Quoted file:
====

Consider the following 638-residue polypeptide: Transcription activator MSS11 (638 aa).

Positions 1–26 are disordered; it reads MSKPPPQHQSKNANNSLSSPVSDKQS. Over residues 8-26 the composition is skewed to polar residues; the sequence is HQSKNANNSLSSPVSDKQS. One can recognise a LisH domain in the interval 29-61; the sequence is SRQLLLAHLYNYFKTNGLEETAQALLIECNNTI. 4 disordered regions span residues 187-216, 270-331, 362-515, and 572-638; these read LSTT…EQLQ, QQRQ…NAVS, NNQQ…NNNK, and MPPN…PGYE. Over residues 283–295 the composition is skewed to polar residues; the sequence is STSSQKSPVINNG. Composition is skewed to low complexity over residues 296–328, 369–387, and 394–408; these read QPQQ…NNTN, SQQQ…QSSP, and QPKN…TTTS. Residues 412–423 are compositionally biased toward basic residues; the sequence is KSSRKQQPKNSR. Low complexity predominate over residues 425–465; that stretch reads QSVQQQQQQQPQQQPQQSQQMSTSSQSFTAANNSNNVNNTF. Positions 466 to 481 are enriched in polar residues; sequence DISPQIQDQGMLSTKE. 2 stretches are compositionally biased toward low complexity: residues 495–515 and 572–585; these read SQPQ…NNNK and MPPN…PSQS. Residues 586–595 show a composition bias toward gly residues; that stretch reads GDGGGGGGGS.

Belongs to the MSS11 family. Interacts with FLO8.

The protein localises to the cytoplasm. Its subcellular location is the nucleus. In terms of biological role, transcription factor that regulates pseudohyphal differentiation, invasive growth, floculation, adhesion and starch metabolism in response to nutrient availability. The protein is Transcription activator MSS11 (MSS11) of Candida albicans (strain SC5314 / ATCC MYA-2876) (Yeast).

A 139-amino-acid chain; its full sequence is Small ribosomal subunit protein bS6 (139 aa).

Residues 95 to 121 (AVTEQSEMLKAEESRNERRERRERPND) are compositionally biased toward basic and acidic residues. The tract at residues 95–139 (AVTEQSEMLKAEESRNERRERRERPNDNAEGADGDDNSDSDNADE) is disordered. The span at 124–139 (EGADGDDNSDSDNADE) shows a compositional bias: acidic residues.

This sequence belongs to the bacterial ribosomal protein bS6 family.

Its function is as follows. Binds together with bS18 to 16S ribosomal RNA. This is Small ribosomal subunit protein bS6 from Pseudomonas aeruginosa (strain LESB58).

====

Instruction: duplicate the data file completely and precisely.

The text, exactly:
Consider the following 638-residue polypeptide: Transcription activator MSS11 (638 aa).

Positions 1–26 are disordered; it reads MSKPPPQHQSKNANNSLSSPVSDKQS. Over residues 8-26 the composition is skewed to polar residues; the sequence is HQSKNANNSLSSPVSDKQS. One can recognise a LisH domain in the interval 29-61; the sequence is SRQLLLAHLYNYFKTNGLEETAQALLIECNNTI. 4 disordered regions span residues 187-216, 270-331, 362-515, and 572-638; these read LSTT…EQLQ, QQRQ…NAVS, NNQQ…NNNK, and MPPN…PGYE. Over residues 283–295 the composition is skewed to polar residues; the sequence is STSSQKSPVINNG. Composition is skewed to low complexity over residues 296–328, 369–387, and 394–408; these read QPQQ…NNTN, SQQQ…QSSP, and QPKN…TTTS. Residues 412–423 are compositionally biased toward basic residues; the sequence is KSSRKQQPKNSR. Low complexity predominate over residues 425–465; that stretch reads QSVQQQQQQQPQQQPQQSQQMSTSSQSFTAANNSNNVNNTF. Positions 466 to 481 are enriched in polar residues; sequence DISPQIQDQGMLSTKE. 2 stretches are compositionally biased toward low complexity: residues 495–515 and 572–585; these read SQPQ…NNNK and MPPN…PSQS. Residues 586–595 show a composition bias toward gly residues; that stretch reads GDGGGGGGGS.

Belongs to the MSS11 family. Interacts with FLO8.

The protein localises to the cytoplasm. Its subcellular location is the nucleus. In terms of biological role, transcription factor that regulates pseudohyphal differentiation, invasive growth, floculation, adhesion and starch metabolism in response to nutrient availability. The protein is Transcription activator MSS11 (MSS11) of Candida albicans (strain SC5314 / ATCC MYA-2876) (Yeast).

A 139-amino-acid chain; its full sequence is Small ribosomal subunit protein bS6 (139 aa).

Residues 95 to 121 (AVTEQSEMLKAEESRNERRERRERPND) are compositionally biased toward basic and acidic residues. The tract at residues 95–139 (AVTEQSEMLKAEESRNERRERRERPNDNAEGADGDDNSDSDNADE) is disordered. The span at 124–139 (EGADGDDNSDSDNADE) shows a compositional bias: acidic residues.

This sequence belongs to the bacterial ribosomal protein bS6 family.

Its function is as follows. Binds together with bS18 to 16S ribosomal RNA. This is Small ribosomal subunit protein bS6 from Pseudomonas aeruginosa (strain LESB58).